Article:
The proposed amendment, passed in May 2011 by the Republican-led state Senate and House, would add a new section to Article XIII, “Miscellaneous Subjects,” that would read as follows: “Only a union of one man and one woman shall be valid or recognized as a marriage in Minnesota.”
For the amendment to be adopted, a majority of people voting on Election Day would have to vote yes. That means not voting on the ballot question is the same as voting no.
38 states prohibit same-sex marriage, according to the National Conference of State Legislatures. Twenty-nine of those have the language in their constitutions (26 of those also have it in statute). Nine have it only in statute.
Six states and the District of Columbia allow same-sex marriages. In three of those states (including Iowa), the state’s highest court ruled their state constitution required same-sex couples get the same marriage rights as those of opposite sex. In the other three states and D.C., same-sex marriage was brought about by legislative action.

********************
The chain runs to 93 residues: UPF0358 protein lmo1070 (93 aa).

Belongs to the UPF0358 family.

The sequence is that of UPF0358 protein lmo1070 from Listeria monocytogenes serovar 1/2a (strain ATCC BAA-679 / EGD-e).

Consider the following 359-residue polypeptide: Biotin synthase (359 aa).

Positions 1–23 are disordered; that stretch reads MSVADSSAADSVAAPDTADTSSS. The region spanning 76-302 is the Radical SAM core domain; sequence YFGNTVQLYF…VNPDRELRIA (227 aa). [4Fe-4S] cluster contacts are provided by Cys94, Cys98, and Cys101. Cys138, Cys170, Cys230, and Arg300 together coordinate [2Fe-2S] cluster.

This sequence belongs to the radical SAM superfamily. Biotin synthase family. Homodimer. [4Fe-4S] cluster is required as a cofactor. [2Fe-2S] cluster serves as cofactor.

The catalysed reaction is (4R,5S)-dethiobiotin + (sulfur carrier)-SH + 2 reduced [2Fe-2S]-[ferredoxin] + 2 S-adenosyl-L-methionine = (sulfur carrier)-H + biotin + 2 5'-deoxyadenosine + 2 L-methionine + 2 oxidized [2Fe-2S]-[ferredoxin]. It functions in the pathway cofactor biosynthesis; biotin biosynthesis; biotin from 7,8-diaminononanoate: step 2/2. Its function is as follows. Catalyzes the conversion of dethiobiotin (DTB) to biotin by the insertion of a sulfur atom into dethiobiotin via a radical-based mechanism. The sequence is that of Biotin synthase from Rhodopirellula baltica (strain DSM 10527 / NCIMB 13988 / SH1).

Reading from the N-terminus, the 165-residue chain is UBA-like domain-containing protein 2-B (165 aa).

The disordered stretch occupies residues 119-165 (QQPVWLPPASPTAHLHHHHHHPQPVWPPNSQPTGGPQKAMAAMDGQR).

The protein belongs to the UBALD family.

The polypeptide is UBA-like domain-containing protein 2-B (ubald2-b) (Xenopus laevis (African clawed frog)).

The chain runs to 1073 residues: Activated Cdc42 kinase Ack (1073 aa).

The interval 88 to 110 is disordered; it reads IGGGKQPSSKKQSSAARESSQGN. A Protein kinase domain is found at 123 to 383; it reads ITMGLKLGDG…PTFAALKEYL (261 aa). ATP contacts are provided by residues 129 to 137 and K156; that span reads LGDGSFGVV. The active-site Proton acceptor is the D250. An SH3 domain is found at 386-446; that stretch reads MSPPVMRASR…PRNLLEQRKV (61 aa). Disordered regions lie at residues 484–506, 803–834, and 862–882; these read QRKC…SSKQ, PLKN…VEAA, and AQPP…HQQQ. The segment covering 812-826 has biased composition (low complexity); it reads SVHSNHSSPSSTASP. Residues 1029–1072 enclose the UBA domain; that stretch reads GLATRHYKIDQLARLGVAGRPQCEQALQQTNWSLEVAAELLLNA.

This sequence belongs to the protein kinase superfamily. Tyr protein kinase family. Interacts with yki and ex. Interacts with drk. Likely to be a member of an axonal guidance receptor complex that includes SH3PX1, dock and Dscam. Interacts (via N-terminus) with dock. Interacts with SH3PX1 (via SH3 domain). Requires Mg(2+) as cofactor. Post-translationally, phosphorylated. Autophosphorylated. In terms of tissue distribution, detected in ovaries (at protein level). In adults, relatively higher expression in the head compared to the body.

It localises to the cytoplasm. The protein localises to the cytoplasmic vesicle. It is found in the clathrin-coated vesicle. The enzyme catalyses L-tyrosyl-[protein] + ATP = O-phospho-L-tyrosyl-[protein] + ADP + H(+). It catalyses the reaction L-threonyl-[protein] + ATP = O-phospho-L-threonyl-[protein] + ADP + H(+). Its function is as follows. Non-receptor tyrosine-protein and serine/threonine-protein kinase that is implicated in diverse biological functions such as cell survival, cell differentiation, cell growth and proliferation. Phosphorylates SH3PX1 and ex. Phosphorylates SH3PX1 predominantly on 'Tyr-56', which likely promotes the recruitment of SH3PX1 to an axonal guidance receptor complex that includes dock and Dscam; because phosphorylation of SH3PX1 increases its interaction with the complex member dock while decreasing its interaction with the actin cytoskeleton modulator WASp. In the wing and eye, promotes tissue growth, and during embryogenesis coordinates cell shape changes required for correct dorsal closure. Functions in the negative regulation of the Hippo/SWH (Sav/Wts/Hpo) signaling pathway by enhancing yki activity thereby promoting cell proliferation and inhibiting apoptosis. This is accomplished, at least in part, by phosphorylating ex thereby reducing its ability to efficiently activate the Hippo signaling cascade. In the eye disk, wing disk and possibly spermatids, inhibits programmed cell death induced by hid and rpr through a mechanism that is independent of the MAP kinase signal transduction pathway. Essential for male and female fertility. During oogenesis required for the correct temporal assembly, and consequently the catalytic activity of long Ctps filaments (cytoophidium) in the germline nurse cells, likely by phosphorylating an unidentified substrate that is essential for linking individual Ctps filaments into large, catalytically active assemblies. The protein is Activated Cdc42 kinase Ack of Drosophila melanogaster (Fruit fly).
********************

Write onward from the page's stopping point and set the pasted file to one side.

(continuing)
In the remaining six states, there are no provisions on same-sex marriage in place or they are in flux.
AT THE POLLS
In all 30 states where voters have been asked to amend their constitutions to include traditional marriage, the effort has succeeded.
States putting man-woman marriage into their constitutions is a relatively recent phenomenon. There were no such constitutional provisions before 1998. The number grew dramatically after 2004, when the Massachusetts Supreme Judicial Court ruled the state constitution required equal marriage rights for same-sex couples even though there was no specific language dealing with marriage in the constitution, according to the National Conference of State Legislatures.
In 2012, North Carolina voters passed a constitutional amendment to define traditional marriage. Maine voters, having rejected the legalization of same-sex marriage in 2009, will vote in November 2012 on a measure that would legalize it.